Heaven in the American Imagination Heaven in the American Imagination
Gary Scott Smith
OXFORD UNIV PR
More About This Product
Additional Bible Information
Additional Curriculum/Series Information
Does heaven exist? If so, what is it like? And how does one get in? Throughout history, painters, poets, philosophers, pastors, and many ordinary people have pondered these questions. Perhaps no other topic captures the popular imagination quite like heaven.
Gary Scott Smith examines how Americans from the Puritans to the present have imagined heaven. He argues that whether Americans have perceived heaven as reality or fantasy, as God's home or a human invention, as a source of inspiration and comfort or an opiate that distracts from earthly life, or as a place of worship or a perpetual playground has varied largely according to the spirit of the age. In the colonial era, conceptions of heaven focused primarily on the glory of God. For the Victorians, heaven was a warm, comfortable home where people would live forever with their family and friends. Today, heaven is often less distinctively Christian and more of a celestial entertainment center or a paradise where everyone can reach his full potential.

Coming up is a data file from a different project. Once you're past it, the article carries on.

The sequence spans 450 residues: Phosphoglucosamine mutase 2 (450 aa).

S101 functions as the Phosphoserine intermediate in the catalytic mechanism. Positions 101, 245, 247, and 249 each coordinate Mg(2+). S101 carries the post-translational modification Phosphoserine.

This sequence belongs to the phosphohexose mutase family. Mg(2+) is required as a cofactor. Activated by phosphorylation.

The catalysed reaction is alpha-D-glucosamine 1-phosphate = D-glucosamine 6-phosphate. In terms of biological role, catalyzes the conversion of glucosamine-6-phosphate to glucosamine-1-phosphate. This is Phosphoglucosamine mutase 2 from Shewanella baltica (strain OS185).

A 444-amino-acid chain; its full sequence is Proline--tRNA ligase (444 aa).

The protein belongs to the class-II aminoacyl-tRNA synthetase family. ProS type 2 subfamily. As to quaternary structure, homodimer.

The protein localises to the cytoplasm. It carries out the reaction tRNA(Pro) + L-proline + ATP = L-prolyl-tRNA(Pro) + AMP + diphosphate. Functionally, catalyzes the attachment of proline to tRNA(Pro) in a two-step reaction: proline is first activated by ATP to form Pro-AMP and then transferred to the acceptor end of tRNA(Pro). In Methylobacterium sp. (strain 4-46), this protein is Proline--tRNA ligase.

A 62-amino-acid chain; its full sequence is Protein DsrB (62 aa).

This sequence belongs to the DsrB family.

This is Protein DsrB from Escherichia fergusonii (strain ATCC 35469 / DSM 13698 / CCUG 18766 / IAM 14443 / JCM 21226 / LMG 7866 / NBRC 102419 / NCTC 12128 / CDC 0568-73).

Drawing on an astounding array of sources, including works of art, music, sociology, psychology, folklore, liturgy, sermons, poetry, fiction, jokes, and devotional books, Smith paints a sweeping, provocative portrait of what Americans-from Jonathan Edwards to Mitch Albom-have thought about heaven.
Language of Text:
Order Gift Cards
Check Gift Card Balances
Catalogs & Brochures
Pay Your Cokesbury Bill
Find a Consultant
Manual Order Form
STAY IN THE KNOW
Sign-Up for Cokesbury News, Sales and Deals
ABOUT SSL CERTIFICATES
© 2018 Cokesbury |
Thank you. You will now receive Cokesbury News, Sales and Deals.
There was an error processing your request. Please try again.
The email address you supplied is invalid. Please check the email address and try again.